Urban Cinefile  
 The World of Film in Australia - on the Internet Updated Tuesday September 15, 2020 


True story of FBI undercover agent Joe Pistone, aka Donnie Brasco, who in the 1970’s infiltrated the mob in what was to become one of the most successful mole operations ever. But it was a mission that exacted a devastating personal price. Donnie Brasco joins the mob as Lefty Ruggiero’s man (Al Pacino) and gets pulled into an unexpected and revealing friendship with the criminal he was supposed to destroy, almost destroying himself.

"Powerful Mafia genre film with impressive star leads and emotional punch. While there is plenty of action, the film’s thrust is about the characters and relationships between them. Al Pacino is magnificent as Lefty, bringing callousness, unpredictability, loyalty, humour and vulnerability in a role that he brands as his own. The development of his screen relationship with Johnny Depp’s Brasco is both credible and moving. Depp gives perhaps his best performance yet, with brilliant subtleties and nuances: as family man, he changes from the considerate husband/father to a tormented man out of control with himself; as Lefty’s colleague, he assumes a persona that consumes him. This is a fascinating story well told with substantial supporting cast, led by Michael Madsen. The tight close-ups are effective and the images memorable, if at times a trifle gruesome. A little long, but after all, this is star power at its most effective."
Louise Keller

"All that and more; as Louise says, the characters come alive in the hands of these two very different actors, making us care more than usual in Mob-set movies. And that’s thanks largely not to the fact-based nature of the story, but to Paul Attanasio’s intelligent, sensitive script and Newell’s matching direction. Depp, arguably the most underrated leading US actor of his generation, reaches moments of greatness here, with a complexity of characterisation that should earn him more top roles. Michael Madsen’s is another wonderful performance, his Sonny at once fearsome and likeable, accessible one minute, unfathomable the next. These characters are central to the psychological, emotional and physical dangers that abound in this tale. And so effectively do Newell and team portray how this scenario crumples Brasco’s otherwise sound marriage that it hurts. These are some of the many pleasures in a highly recommended film. A far more satisfying film than The Devil’s Own, which covers similar territory."
Andrew L. Urban

"The Mob film takes a new direction in this finely tuned, credible drama, based on the best selling book. The film gives an unromantic view of mob life, and while there are bouts of violence, this is a film rich in character, and it’s the relationship between Pistone/Brasco and Lefty that gives this masterful drama its soul and is the film’s riveting centrepiece. In this, the film’s central performances are superb, with Pacino giving his most understated performance in years. This is routine territory for the veteran actor, yet he gives Lefty added depth and humanity that make this performance a standout. Depp is inordinately talented, and here delivers a finely tuned performance. Anne Heche, gaining notoriety these days for her relationship with a certain TV sitcom star, displays talent in a difficult role. Hard edged, dark and always fascinating, Donnie Brasco is not just another gangster flick, though well it could have been. It’s a raw, detailed piece featuring one of the most extraordinary on-screen relationships of recent memory."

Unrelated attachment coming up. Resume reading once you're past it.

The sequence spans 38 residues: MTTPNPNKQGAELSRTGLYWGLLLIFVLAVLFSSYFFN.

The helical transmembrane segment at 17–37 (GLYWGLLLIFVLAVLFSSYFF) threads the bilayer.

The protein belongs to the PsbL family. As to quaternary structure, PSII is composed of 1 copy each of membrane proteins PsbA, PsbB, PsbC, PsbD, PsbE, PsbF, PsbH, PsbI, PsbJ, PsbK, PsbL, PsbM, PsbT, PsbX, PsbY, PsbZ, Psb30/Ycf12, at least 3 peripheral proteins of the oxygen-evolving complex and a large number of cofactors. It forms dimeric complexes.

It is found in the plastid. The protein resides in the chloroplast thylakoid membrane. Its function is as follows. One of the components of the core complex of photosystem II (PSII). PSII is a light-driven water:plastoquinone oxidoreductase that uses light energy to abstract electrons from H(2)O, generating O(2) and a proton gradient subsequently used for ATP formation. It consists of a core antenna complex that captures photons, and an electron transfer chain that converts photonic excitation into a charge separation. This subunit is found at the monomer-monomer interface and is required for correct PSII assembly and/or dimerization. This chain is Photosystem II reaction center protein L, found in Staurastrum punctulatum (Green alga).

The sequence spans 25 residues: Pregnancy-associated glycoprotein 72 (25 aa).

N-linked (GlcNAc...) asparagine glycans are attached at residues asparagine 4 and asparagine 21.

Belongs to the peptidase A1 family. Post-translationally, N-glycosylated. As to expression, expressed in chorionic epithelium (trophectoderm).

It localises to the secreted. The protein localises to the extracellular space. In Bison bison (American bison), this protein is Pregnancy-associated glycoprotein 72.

Paul Fischer

"Attanasio, who previously wrote the award-winning "Quiz Show", mixes humour and drama to produce a strong screenplay that is astounding in its revelations. Peter Sova's cinematography and Jon Gregory's editing provide the all-important edge to the filming. While Donald Graham Burt's production design and the costumes of Aude Bronson-Howard and David C. Robinson beautifully capture the unique seventies' style. For both Pacino and Depp, "Donnie Brasco" offers them excellent opportunities to shine. Virtually sharing the screen for most of the film, each presents a powerful portrayal of a man fighting to control his emotional bonding while trying to get the job done. Depp proves himself equal to the task posed by Pacino's assured performance as the failed crim."
Peter Cowan, Radio 2GB/2RES-FM

"Mob life receives one of its least glamorous screen portraits in Donnie Brasco, which concentrates on the human toll of an enormously successful real-life FBI infiltration of the New York Mafia. …. What neither the script nor Depp’s performance ever attempt is an investigation into how Donnie/Joe feels about what he’s doing….So Donnie remains an opaque creation. The film does not give him an interior voice, a door into his feelings, so one cannot engage his point of view or even connect with this intriguing and brave man as much as one would like, despite the outward appeal of Depp’s performance. By contrast, Pacino unlooses an unchecked stream of visible thought and emotion, beautifully delineating the need his small-time neighbourhood thug has for a best friend and surrogate son. Although perhaps familiar in its outer trappings, Pacino’s fine work is the key to the film succeeding to the extend that it does….Very proficient in the many scenes with the two main actors, Mike Newell’s direction is a tad soft around the edges and lacks the intense atmospherics normally associated with such fare…"
Todd McCarthy, Variety

Email this article


CAST: Al Pacino, Johnny Depp, Michael Madsen, Bruno Kirby, James Russo, Anne Heche

DIRECTOR: Mike Newell

PRODUCERS: Mark Johnson, Barry Levinson, Louis DiGiaimo, Gail Mutrux

SCRIPT: Paul Attanasio


EDITOR: Jon Gregory

MUSIC: Patrick Doyle


RUNNING TIME: 126 minutes




© Urban Cinefile 1997 - 2020